In this Jewish Philosophy lecture, David Solomon explores the ideas and contributions of four philosophers:
- Nachman Krochmal
- Hermann Cohen
- Franz Rosenzweig, and
- Martin Buber
who lived from the late 18th to early 20th centuries.
This post-Enlightenment period saw a movement from reason to existentialism, influenced by Kierkegaard, Kant, and Hegel.
David’s examination of these Jewish philosophers reveals:
- Nachman Krochmal and his consideration of the religious versus the good
- Hermann Cohen and his emphasis on a return to Jewish sources and the concepts of being and becoming
- Franz Rosenzweig and his replacement of Enlightenment universalism with three modes of relationship between the Divine, the world, and humanity – as well as creation, revelation, and redemption
- Martin Buber and his exploration of dialogic relationships and expressed in his work “I and Thou.”
In his discussion of these four remarkable thinkers, David provides historical background to Jewish life in Europe – including the impact of emancipation and assimilation – and how this played out in the individual stories of these figures.
This is the seventh talk in David’s eight-part series, A Journey Through Jewish Philosophy, delivered on Zoom for Caulfield Shule in 2020.
Podcast: Play in new window | Download (Duration: 45:40 — 26.3MB)
Welcome back to the seventh instalment of our journey through Jewish philosophy. Today’s talk is not a simple talk. It has a lot of material I want to cover. So, we’ll get right into it. I’m going to take us from the first part of the 19th century into the 20th century, a period which forms the core of the issues and concerns of Jewish philosophy of the last of the 20th and 21st centuries – issues that are still very much with us in the way that the Jewish people respond to the challenges brought to them by the wider paradigms of world thought, which is really what Jewish philosophy is trying to do.
As I always emphasise, Jewish philosophy is first and foremost reactive. Philosophy is the idea of how we can construct a picture of reality out of the human mind, and it responds to world challenges. So, let’s look at where we got up to – the end of the 18th century, this famous Age of Reason that we talked about with Mendelson and so on, (when) reason –highlighting human reason and rationality – almost becomes a kind of secular religion in itself.
Kant and Hegel
If France and England were dominant cultures in world philosophy in the 18th century, then the 19th century belongs to German philosophy. The Germans took the ideas coming out of the 18th century, out of the Age of Reason, and developed them to great heights in a project which we now refer to as the great period of German Idealism. And the two big figures – and we have to talk about this for a minute – that are sitting at the end of the 18th century and the beginning of the 19th century are, of course, Kant and Hegel.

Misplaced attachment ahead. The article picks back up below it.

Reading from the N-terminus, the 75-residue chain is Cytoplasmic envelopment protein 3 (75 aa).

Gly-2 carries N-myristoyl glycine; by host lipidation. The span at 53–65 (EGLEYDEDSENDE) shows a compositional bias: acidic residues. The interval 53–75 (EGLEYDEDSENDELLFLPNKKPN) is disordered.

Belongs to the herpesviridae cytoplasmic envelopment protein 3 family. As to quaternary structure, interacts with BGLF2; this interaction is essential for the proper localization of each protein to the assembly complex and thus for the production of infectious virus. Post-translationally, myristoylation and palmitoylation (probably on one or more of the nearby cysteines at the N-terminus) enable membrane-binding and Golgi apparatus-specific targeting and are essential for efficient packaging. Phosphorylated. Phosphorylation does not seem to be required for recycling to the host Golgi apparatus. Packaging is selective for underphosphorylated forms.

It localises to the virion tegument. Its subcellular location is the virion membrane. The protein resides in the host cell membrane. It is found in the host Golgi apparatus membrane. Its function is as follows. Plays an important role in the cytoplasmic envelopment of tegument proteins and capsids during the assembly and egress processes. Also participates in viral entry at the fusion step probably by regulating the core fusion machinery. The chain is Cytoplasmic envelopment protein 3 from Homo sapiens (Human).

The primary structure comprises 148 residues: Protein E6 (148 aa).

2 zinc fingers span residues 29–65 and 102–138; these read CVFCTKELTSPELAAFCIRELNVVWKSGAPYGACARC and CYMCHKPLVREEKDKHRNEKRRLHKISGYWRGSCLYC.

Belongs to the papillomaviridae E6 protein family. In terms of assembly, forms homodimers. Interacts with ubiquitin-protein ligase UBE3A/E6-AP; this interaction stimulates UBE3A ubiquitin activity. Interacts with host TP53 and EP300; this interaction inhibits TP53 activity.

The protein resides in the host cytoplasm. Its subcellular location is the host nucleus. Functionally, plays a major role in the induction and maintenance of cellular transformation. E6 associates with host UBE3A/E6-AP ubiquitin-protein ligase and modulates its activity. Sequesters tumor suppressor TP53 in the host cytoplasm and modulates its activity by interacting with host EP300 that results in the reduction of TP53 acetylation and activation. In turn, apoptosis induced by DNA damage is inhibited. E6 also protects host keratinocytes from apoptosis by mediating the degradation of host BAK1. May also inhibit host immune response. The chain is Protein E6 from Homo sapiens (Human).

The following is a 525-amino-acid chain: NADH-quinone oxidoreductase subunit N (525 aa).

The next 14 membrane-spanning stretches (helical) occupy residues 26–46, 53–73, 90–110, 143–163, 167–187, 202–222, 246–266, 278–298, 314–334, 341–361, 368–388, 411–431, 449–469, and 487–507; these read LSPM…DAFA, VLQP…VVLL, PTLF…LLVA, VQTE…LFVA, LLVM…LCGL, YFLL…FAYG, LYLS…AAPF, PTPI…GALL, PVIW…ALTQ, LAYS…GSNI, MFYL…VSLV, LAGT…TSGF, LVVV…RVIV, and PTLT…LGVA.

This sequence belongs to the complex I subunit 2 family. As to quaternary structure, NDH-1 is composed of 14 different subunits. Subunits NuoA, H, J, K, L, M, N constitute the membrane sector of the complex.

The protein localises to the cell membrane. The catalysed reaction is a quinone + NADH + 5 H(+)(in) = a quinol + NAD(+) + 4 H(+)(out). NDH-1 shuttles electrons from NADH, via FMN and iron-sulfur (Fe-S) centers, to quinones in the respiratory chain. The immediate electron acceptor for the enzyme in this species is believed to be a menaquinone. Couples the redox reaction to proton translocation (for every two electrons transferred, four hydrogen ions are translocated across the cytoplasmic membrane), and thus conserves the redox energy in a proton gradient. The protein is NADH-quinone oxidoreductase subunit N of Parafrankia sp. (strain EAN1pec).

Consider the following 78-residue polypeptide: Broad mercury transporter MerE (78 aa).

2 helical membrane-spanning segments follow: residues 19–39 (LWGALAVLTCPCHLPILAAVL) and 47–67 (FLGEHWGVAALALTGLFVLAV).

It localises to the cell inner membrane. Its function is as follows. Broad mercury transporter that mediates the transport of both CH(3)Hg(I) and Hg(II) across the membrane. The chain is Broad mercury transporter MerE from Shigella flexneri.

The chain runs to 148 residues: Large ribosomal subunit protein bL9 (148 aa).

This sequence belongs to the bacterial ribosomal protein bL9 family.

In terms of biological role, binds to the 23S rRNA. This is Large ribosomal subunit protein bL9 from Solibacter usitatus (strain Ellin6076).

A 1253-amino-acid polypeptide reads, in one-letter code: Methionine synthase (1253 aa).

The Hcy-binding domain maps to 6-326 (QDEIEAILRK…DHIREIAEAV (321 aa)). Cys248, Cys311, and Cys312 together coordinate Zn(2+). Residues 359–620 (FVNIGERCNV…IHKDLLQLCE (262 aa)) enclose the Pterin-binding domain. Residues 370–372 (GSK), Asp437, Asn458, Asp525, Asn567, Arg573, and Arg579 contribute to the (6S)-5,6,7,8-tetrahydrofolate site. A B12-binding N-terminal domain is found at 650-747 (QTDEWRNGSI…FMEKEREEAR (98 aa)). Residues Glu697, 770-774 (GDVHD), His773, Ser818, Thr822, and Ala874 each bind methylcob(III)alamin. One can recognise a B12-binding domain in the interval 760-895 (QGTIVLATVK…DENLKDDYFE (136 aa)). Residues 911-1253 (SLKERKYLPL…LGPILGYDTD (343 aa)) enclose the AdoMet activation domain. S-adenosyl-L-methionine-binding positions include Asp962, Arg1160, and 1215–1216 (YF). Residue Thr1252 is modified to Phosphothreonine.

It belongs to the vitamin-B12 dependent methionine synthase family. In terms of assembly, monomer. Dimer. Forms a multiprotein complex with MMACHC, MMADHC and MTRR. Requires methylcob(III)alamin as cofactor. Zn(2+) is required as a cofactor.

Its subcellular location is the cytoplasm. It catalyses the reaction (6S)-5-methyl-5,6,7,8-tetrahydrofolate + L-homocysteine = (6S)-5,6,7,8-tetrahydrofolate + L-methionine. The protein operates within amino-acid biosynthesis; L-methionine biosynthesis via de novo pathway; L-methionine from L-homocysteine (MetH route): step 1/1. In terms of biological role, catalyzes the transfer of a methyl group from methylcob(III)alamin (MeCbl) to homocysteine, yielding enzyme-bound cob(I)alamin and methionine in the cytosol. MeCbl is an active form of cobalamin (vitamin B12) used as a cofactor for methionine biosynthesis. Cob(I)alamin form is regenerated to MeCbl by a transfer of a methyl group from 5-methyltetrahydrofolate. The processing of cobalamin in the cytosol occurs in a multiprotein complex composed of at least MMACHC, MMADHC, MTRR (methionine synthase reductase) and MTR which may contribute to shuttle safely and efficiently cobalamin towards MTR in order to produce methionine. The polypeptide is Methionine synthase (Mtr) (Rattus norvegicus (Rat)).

It would be foolhardy of me to try and summarise Kant and Hegel in the course of half a minute, but foolhardy is my middle name, and I’m going to try and do it. For those who are a little unfamiliar with the immensely influential ideas of Kant and Hegel, in absolute summary for our purposes to understand going forward: what they’re looking for, Kant and Hegel, are what are the laws, what are the universal laws behind human reason and human rationality? How does it work? It’s all very well to talk about rationality and human reason, but what are the laws that make it work?
So, Kant’s big idea – an immensely influential idea and in many respects we’re still living in a post-Kantian universe – is that our understanding of the world relies on categories that belong to the human mind. The way objective reality unfolds itself to us is not because of any particular essence that those objects or entities have that determine the laws by which we understand them. Everything happens in the human mind. The categories of time, space, quantity, quality, attributes – all these things happen in the mind. It’s a big shift that’s going to have a lot of implications. Kant argues that what the thing is in itself you can never really know. Everything that you know about it is all happening in the mind. Knowledge cannot be attributed directly to the entities or objects that you are experiencing.
Whereas Hegel takes the very area that Kant says you can’t go to, and that’s Hegel’s starting point. For him, reason is a great spirit, a geist as he calls it, that is evolving through history and is revealed to humanity through history through the famous processes of thesis, antithesis, and synthesis. Those of you who are interested in going into the thought of Kant and Hegel are invited to walk that well-trodden path. But in essence, this is what Kant and Hegel are doing. They are attempting to determine the universal laws of reason.
One of the thinkers I’m going to mention today, but I can’t go into in detail – I think probably it needs a whole other talk just to go into this – but I wanted to make mention of Nachman Krochmal, who is not as well known a name as perhaps he should be. (He’s) a big name in Jewish philosophy because he’s dealing mostly in the philosophy of history. And I have mentioned Krochmal in the context of some talks I’ve given on history. Krochmal’s telling you that whereas all nations go through three basic stages – he’s very influenced by Hegel and the idea of how a geist and spirit is revealed through national histories – of birth, flourishing, and decay, the Jewish people go through four stages. They go through birth, flourishing, decay, and rebirth. The Jewish people are vouchsafed that unique quality of being able to rebirth themselves in history.
His famous book Moreh Nebukhe ha-Zeman is clearly taken as a parody on Maimonides’s book Guide for the Perplexedand so Krochmal wrote Guide for the Perplexed about the Times. Krochmal is writing in the first half of the 18th century, at a time when the world is changing, and the Jewish people are in a sense being reborn. What we see in the first half of the 18th century is the rise and influence of something we mentioned last week, which is the Haskalah – sometimes wrongly translated as the Jewish Enlightenment – where Jews are starting to discover a whole range of world culture that they are trying to incorporate into their own.